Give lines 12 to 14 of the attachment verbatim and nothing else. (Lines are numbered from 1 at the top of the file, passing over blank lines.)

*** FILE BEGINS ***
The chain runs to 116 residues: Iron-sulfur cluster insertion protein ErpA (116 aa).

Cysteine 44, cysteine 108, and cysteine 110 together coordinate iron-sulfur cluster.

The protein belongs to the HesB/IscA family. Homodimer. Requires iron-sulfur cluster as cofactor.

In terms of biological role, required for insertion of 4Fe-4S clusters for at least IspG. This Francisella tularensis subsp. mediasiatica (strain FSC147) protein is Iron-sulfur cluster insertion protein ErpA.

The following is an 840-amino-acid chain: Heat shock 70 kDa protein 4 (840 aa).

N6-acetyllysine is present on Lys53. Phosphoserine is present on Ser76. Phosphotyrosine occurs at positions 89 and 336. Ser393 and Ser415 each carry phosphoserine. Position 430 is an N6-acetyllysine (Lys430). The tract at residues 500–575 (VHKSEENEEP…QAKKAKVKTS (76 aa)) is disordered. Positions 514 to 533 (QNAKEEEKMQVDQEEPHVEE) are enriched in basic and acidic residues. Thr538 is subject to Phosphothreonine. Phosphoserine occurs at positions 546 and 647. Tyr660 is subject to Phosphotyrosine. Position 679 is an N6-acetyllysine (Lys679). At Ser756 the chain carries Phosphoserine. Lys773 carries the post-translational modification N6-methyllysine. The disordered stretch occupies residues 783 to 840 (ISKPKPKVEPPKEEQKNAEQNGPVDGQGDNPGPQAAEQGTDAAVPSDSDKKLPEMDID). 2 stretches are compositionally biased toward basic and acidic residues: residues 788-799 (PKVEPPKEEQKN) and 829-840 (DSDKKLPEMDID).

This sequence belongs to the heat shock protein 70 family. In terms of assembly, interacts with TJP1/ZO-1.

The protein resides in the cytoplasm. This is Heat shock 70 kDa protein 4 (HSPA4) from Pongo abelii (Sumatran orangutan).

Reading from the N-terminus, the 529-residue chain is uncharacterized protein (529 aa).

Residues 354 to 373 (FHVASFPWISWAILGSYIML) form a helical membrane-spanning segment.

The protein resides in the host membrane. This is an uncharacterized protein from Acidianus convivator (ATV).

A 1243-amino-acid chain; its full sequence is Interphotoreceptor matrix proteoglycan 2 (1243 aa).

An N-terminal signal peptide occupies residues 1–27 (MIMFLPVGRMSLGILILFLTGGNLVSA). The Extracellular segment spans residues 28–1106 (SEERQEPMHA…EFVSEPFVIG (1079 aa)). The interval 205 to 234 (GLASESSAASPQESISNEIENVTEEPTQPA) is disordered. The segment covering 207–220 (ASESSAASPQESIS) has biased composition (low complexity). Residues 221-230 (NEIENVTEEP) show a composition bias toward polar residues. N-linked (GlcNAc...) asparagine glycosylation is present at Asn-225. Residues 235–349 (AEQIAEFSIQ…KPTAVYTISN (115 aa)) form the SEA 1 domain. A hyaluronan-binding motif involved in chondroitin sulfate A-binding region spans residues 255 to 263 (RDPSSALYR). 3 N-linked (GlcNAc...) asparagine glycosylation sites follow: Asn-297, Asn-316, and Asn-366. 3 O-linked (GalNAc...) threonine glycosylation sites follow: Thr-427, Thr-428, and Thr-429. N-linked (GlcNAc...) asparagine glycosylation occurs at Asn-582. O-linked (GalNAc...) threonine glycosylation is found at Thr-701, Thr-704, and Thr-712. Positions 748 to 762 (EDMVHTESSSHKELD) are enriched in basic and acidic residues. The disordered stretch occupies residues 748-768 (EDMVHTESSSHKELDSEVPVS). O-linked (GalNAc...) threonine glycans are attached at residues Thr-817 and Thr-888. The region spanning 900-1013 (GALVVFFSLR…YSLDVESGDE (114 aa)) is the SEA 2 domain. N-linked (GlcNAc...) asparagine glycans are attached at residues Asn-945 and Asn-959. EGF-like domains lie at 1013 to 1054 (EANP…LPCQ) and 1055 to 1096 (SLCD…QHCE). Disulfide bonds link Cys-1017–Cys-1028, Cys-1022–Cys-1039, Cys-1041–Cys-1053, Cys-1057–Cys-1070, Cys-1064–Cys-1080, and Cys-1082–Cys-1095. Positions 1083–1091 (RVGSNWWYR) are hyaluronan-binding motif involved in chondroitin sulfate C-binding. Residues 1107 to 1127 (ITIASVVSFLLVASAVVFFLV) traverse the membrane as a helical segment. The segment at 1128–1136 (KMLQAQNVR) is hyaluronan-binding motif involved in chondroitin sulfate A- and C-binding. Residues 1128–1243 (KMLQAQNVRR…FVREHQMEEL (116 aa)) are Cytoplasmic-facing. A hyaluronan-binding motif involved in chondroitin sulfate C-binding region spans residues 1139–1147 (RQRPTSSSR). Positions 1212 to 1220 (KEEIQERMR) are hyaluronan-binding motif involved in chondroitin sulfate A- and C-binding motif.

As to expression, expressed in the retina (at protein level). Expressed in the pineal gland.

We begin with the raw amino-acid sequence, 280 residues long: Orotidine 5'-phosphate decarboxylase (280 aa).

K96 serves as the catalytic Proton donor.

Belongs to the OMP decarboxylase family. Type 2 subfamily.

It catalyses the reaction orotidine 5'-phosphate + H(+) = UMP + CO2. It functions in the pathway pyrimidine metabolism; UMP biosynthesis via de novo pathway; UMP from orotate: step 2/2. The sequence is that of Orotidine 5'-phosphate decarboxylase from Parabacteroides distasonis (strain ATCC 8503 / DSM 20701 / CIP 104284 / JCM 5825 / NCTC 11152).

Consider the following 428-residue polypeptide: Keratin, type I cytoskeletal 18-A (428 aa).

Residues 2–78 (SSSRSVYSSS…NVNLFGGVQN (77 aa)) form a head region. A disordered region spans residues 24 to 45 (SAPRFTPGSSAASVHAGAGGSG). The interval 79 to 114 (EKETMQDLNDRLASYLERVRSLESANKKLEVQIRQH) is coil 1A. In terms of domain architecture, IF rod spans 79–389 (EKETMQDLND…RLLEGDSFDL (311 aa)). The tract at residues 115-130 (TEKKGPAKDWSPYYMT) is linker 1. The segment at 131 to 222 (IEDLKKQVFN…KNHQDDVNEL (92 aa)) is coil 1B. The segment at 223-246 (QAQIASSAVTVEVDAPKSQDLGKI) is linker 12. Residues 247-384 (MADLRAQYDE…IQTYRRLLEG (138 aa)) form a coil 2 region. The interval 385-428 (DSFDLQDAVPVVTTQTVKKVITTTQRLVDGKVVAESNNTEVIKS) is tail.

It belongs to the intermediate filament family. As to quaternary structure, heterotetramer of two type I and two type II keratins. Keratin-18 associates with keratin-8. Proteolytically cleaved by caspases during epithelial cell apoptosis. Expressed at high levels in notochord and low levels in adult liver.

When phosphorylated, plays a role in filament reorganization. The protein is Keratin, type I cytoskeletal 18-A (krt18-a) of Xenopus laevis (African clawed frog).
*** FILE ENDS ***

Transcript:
A 1243-amino-acid chain; its full sequence is Interphotoreceptor matrix proteoglycan 2 (1243 aa).

An N-terminal signal peptide occupies residues 1–27 (MIMFLPVGRMSLGILILFLTGGNLVSA). The Extracellular segment spans residues 28–1106 (SEERQEPMHA…EFVSEPFVIG (1079 aa)). The interval 205 to 234 (GLASESSAASPQESISNEIENVTEEPTQPA) is disordered. The segment covering 207–220 (ASESSAASPQESIS) has biased composition (low complexity). Residues 221-230 (NEIENVTEEP) show a composition bias toward polar residues. N-linked (GlcNAc...) asparagine glycosylation is present at Asn-225. Residues 235–349 (AEQIAEFSIQ…KPTAVYTISN (115 aa)) form the SEA 1 domain. A hyaluronan-binding motif involved in chondroitin sulfate A-binding region spans residues 255 to 263 (RDPSSALYR). 3 N-linked (GlcNAc...) asparagine glycosylation sites follow: Asn-297, Asn-316, and Asn-366. 3 O-linked (GalNAc...) threonine glycosylation sites follow: Thr-427, Thr-428, and Thr-429. N-linked (GlcNAc...) asparagine glycosylation occurs at Asn-582. O-linked (GalNAc...) threonine glycosylation is found at Thr-701, Thr-704, and Thr-712. Positions 748 to 762 (EDMVHTESSSHKELD) are enriched in basic and acidic residues. The disordered stretch occupies residues 748-768 (EDMVHTESSSHKELDSEVPVS). O-linked (GalNAc...) threonine glycans are attached at residues Thr-817 and Thr-888. The region spanning 900-1013 (GALVVFFSLR…YSLDVESGDE (114 aa)) is the SEA 2 domain. N-linked (GlcNAc...) asparagine glycans are attached at residues Asn-945 and Asn-959. EGF-like domains lie at 1013 to 1054 (EANP…LPCQ) and 1055 to 1096 (SLCD…QHCE). Disulfide bonds link Cys-1017–Cys-1028, Cys-1022–Cys-1039, Cys-1041–Cys-1053, Cys-1057–Cys-1070, Cys-1064–Cys-1080, and Cys-1082–Cys-1095. Positions 1083–1091 (RVGSNWWYR) are hyaluronan-binding motif involved in chondroitin sulfate C-binding. Residues 1107 to 1127 (ITIASVVSFLLVASAVVFFLV) traverse the membrane as a helical segment. The segment at 1128–1136 (KMLQAQNVR) is hyaluronan-binding motif involved in chondroitin sulfate A- and C-binding. Residues 1128–1243 (KMLQAQNVRR…FVREHQMEEL (116 aa)) are Cytoplasmic-facing. A hyaluronan-binding motif involved in chondroitin sulfate C-binding region spans residues 1139–1147 (RQRPTSSSR). Positions 1212 to 1220 (KEEIQERMR) are hyaluronan-binding motif involved in chondroitin sulfate A- and C-binding motif.

As to expression, expressed in the retina (at protein level). Expressed in the pineal gland.